³ From Romans 13:1  “…all authority comes from God, and those in positions of authority have been placed there by God.”

 

 

I’m Depressed and Can’t Get Out of Bed. What Am I to Do?

CompassionateLove Blog: Displaying Compassion for Those Who Struggle with Mental Illness   (c)2016 Nancy Virden

photo-25664611-1-29-14-travel-and-vacation-icons-4-06Your covers wrap around your body as tight as you had the energy to make them. Except for a small space between your nose and air, you are separate and safe from the rest of the world. 

If only intrusive thoughts and percolating memories would go away; they do not. Numbness, agony, emptiness, and desperation are familiar terms, yet you do not actually know how you feel. Your lungs strain against an inflexible wall of pain. Sleep comes and goes. The calls of nature pull you out from under your homemade cloaking device. When you return to it, there is no small debate as to whether the air hole is necessary.

This depression you are feeling cannot compare to the blues or a bad day. Everyone wants you out of bed – all are clamoring for you to be yourself again. “Come, be normal!” 

You are aware that what they say makes sense to them. It is not so easy for you, however.  You fall into an empty cavern deep inside your torso, and there guilt crucifies you for failing to be who others need.

Dear suffering soul, take a deep breath and read on. You are not a loser. 

  1. If you are in danger of harming yourself, go to your local emergency room or call 911. I’ve done this and so can you! Ask someone to stay with you until help comes.
  2. Allow yourself to be weak. Present limitations do not define you, your character, or your future. It’s ok to be unable to do today what you wish you could. It’s ok to need help.
  3. Set your own goals to challenge depression and isolation. Today may be the day you sit up on the edge of the bed for a few minutes. If you are afraid to leave your room, perhaps you could stand outside your door awhile. Do the noises of family life irritate you? You can choose to sit in the living room where people are.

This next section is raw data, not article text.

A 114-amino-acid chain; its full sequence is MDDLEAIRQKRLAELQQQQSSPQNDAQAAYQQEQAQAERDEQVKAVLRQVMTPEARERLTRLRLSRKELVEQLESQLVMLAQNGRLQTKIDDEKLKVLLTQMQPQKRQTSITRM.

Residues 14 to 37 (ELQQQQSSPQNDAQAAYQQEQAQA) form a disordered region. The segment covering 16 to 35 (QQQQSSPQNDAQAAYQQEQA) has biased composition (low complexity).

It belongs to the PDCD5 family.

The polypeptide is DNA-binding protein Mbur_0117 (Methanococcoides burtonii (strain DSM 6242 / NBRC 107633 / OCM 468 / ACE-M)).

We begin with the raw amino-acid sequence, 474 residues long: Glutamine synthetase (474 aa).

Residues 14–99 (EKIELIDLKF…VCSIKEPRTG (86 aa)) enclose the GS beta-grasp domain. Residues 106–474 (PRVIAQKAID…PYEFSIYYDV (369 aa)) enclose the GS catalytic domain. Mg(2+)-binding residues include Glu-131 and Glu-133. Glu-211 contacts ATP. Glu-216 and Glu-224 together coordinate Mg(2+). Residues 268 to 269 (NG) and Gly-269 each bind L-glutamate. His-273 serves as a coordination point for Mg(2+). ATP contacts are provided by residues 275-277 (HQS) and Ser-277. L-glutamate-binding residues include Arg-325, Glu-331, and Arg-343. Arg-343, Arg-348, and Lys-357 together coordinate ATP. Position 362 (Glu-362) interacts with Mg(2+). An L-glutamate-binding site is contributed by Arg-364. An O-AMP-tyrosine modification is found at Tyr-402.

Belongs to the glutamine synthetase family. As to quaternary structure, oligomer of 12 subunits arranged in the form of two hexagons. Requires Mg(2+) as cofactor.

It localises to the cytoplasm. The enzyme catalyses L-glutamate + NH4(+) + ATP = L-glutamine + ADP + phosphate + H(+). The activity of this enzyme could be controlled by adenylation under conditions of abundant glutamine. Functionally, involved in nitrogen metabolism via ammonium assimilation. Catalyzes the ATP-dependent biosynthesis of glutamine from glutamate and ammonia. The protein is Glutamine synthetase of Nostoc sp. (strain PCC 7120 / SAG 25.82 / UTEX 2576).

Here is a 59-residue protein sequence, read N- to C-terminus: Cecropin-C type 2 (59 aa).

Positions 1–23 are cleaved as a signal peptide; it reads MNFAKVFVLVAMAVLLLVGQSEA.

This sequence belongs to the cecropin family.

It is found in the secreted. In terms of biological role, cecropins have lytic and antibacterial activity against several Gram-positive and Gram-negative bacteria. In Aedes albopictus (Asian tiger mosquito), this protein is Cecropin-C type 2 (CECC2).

4. Praise yourself for every accomplishment. You read this post? You sat up? You ate? Good for you! I know each of the tiniest moves are hard and cost you. One foot hit the floor this morning? You are thinking about setting a goal? You are being brave, go ahead and appreciate your efforts.
  5. Reach out for support from people who “get it”.  Make plans to talk to a mental health specialist. allow a psychiatrist to determine if you would benefit from meds. Seek out a therapist. Support groups have helped many people. If one group or professional does not seem a good fit, feel free to find someone else.  This is all about you.  
  6. Pace yourself. I’ve made the mistake of beating myself up because I wasn’t becoming “normal” fast enough. Just do what you can at this moment. Tomorrow and next week you can reevaluate and set new goals.
  7. Involve God.  He is already involved, so cry out to him. In my worst moments my prayers were , “Help”, and “Please use this for good.” I knew Jesus was with me throughout the healing process.

You will get better! The road to recovery can be long and arduous, but it leads out of the forest of fear, helplessness, stabbing pain, and loss of hope. The weight holding you to your bed now is temporary. You WILL rise.

Practical strategies: How to Gain and Maintain a Mindset of Hope

mjyze9qToday’s Helpful Word

Psalm 34:18

“The Lord is close to the brokenhearted and saves those who are crushed in spirit.”
**********COMMENTS ARE ALWAYS WELCOME (see tab below).  NOTE: I am not a doctor or mental health professional. I speak only from personal experiences with and observations of mental illness. In no way is this website intended to substitute for professional mental health care.

If you are struggling emotionally today or feeling suicidal, or concerned about someone who is, please call in the U. S. the  National Suicide Prevention Lifeline 1-800-273-TALK (8255). Hope and help can be yours.

*picture  a from qualitystockphotos.com

*picture b from rgbstock.com

 

 

 

 

 

 

Lack of Knowledge is Killing Our Teens, Part 8 (Obsessing Over Death)

Compassionate Love: Displaying Compassion for Those Who Struggle with Mental Illness   (c)2016 Nancy Virden

photo-24718877-handsome-teenage-boy-holding-books.He’s frequently talking about death. She’s writing poetry about death. His artwork depicts death. She frequents a social media site about death. Are these young people obsessing? Are they planning to kill themselves?

While we tend to want answers, in my opinion, we want them handed to us easily. Most of us do not have the time, energy, or interest to invest in seeking out knowledge that contradicts familiar stereotypes or stigmas with which we are already comfortable.  If a question can be satisfied by clear evidence, generally we are content to leave it there. In other words, we believe what we can see.

♦Our Comfort Zone =                      ♦Our Discomfort Zone =

•simple    •explainable                   •complicated   unfamiliar or confusing  

•measurable   •easy “facts”           •no clear parameters  •threatens to undo easy “facts”